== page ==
Definition of brown in English:

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Pronunciation: /broun/


1Of a color produced by mixing red, yellow, and black, as of dark wood or rich soil: an old brown coat she had warm brown eyes
More example sentences
  • Everything about it - the taste, the rich dark brown colour, the scent - was wonderful.
  • The décor was navy blue, gold and dark brown wood, and the place almost looked like the inside of a ship.
  • Ilaria was no longer a blue lush world but a dark yellow and brown wasteland.
1.1Dark-skinned or suntanned: his face was brown from the sun
More example sentences
  • He was tall with longish black hair swept out of his eyes, and sun tanned brown skin.
  • The sun just made her brown skin glow even more clearly, making me jealous as hell.
  • I was here in Toronto for like four hours and my light brown skin had that sun kissed look.
1.2(Of bread) light brown in color and typically made with unbleached or unrefined wholewheat flour.
Example sentences
  • Unfortunately, the large, strongly-flavoured brown breadcrumbs overwhelmed the oysters.
  • They let me out after a week because I told the doctor I'd managed to eat a piece of dry brown toast.
  • I start with porridge, and then mid-morning I have six egg whites on brown toast.


1Brown color or pigment: the brown of his eyes a pair of boots in brown the print is rich with velvety browns
More example sentences
  • The area of low-lying swamp or marsh, as revealed through archaeology, is shown in brown.
  • Vertebrate genes are shown in brown, invertebrates in red, plants in green, and fungi in blue.
  • The opposite trend is shown in brown, where residents tend to buy new, not used.
1.1Brown clothes or material: a woman all in brown
More example sentences
  • This seems to be a regular feature; why they don't just do away with green and play in brown, the natural colour of the Borders in winter, remains a mystery.
  • There she was, coming up the platform towards me at Runcorn, all in brown, with fluttering eyelashes.
  • The new guest was followed closely by a puny boy in puke - green and two heavy bumbling guys in brown.


Make or become brown, typically by cooking: [with object]: a skillet in which food has been browned [no object]: bake the pizza until the cheese has browned
More example sentences
  • Sprinkle with cheese and bake 5 more minutes or until cheese has slightly browned.
  • Squash the mixture down with a palette knife and cook till the bottom has browned and crisped in the butter.
  • Spread out in pan and sauté over moderate heat for about four to five minutes, until bottom has crusted and browned.



(as) brown as a berry

(Of a person) very suntanned.
Example sentences
  • With luck I'll be brown as a berry once more by the end of the summer.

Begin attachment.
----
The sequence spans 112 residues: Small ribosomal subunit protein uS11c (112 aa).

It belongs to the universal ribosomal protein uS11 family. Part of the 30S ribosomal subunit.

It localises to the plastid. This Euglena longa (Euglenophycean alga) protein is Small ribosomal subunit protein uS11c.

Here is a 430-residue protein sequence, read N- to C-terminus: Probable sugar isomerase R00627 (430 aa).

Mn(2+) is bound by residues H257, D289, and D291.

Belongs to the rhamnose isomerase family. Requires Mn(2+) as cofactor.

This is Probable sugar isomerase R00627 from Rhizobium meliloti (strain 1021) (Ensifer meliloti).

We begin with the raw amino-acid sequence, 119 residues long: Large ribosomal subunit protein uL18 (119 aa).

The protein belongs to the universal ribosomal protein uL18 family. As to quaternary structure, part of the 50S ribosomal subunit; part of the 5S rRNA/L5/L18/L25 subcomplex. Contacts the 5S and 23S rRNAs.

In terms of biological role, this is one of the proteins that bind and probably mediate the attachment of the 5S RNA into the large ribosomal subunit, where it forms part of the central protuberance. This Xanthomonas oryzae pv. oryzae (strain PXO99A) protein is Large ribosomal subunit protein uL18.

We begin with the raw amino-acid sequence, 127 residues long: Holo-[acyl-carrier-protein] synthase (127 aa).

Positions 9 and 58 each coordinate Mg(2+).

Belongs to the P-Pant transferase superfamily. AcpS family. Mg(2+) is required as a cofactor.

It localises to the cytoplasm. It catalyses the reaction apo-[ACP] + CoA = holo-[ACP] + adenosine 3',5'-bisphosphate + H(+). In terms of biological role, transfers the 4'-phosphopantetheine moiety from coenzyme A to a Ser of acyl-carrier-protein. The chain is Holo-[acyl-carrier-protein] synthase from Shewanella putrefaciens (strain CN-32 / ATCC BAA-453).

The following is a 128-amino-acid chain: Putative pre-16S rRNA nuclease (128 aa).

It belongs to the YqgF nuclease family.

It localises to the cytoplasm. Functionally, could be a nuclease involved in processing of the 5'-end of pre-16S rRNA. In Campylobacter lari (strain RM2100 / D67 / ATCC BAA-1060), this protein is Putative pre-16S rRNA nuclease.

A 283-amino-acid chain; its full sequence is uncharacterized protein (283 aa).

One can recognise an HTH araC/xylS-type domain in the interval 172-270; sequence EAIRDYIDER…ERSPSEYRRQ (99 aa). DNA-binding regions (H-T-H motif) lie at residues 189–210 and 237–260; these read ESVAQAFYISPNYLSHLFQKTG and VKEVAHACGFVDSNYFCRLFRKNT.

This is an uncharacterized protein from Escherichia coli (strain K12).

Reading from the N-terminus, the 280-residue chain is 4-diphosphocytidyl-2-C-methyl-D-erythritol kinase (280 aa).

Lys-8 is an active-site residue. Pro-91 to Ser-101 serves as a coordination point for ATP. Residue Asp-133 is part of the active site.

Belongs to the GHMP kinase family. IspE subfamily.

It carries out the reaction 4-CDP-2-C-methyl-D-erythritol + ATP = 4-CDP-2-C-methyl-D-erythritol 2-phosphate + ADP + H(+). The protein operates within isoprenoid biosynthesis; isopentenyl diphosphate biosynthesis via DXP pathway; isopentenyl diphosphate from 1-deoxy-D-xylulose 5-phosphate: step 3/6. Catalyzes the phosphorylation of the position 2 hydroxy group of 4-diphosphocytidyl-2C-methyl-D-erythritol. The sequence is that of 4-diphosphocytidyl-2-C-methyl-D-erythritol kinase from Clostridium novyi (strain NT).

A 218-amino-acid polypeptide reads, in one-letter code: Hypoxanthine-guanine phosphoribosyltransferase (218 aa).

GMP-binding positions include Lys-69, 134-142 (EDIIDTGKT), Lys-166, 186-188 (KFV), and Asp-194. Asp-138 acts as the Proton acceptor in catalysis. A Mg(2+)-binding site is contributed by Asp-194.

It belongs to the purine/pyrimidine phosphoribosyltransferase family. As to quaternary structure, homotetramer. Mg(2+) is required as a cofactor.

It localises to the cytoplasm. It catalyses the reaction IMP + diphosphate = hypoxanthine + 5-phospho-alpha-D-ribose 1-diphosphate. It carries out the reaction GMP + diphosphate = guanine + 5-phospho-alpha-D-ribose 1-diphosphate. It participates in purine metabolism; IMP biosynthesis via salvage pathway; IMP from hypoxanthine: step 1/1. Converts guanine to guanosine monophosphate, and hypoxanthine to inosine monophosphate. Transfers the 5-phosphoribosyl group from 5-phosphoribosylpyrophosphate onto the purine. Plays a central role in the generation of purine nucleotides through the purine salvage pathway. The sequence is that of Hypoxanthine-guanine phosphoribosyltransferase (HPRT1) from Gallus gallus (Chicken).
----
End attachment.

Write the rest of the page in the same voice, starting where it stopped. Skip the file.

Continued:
• I am sure you will have the holiday of a lifetime and come back to the town looking brown as a berry.
  • I am now as brown as a berry all in a short fortnight.

do something up brown

Do something thoroughly or completely: [as adjective]: a real picnic, done up brown according to all the rules
More example sentences
  • It is one of those things that you can't say: ‘yeah, we did it up brown,’ every time, see.
  • Several weeks ago Earl turned his Ann loose on furnishing their apartment - told her to do it up brown and hang the cost because they didn't know when they would be able to pay for it anyway.
  • And it's no surprise when the Buckley fans decided to do something that they did it up brown.

in a brown study

see study.

Phrasal verbs

brown someone off

(usually as adjective browned off) Make someone feel irritated or depressed: they are getting browned off with the overtime
More example sentences
  • The Colonel said that some of his men were browned off because there had been no opposition on the beaches.
  • He was browned off too - bored out of his mind in a garden pond swimming round the same cement gnome every day.
  • Well dear I suppose you'll be browned off with all that, but if you want to hear of more experiences let me know.



Example sentences
  • It seems to me that we can exhort and hope all we want to, but the imposition of blackness, brownness, yellowness or redness is not something an individual controls.
  • This was all just prelude to the cloud of monkeys that not long after passed like a vast red-faced brownness through our little patch of blue sky.
  • Cooking them to the right level of brownness was more difficult.


Pronunciation: /ˈbrounē/
Example sentences
  • In the early 70s, the store converted to UPC readers, which I now think was rather ahead it of its time. It coincided with an utter browning of the store, though - brown and orange, orangish browns and browny oranges.
  • Dylan goes up to a security guard and describes Janae to him - ‘She's about this high with browny blondish hair.’
  • Rudbeckia Goldquelle is a double-flowered species with bushy growth and mid yellow blooms from July to September while the unusual Rudbeckia mollis has hairy leaves and a browny green cone.


Old English brūn, of Germanic origin; related to Dutch bruin and German braun.

  • In Old English brown simply meant ‘dark’. It acquired its modern sense in Middle English. The idea of darkness developed into a further sense of ‘gloomy or serious’, and this is the sense that occurs in the 16th-century phrase a brown study, ‘absorbed in one's thoughts’. The use of ‘study’ is puzzling to us today. It is not a room for working in, but a state of daydreaming or meditation, a meaning long out of use in English. See also auburn, baize

Words that rhyme with brown

Browne, clown, crown, down, downtown, drown, frown, gown, low-down, noun, renown, run-down, town, upside-down, uptown

For editors and proofreaders

Syllabification: brown

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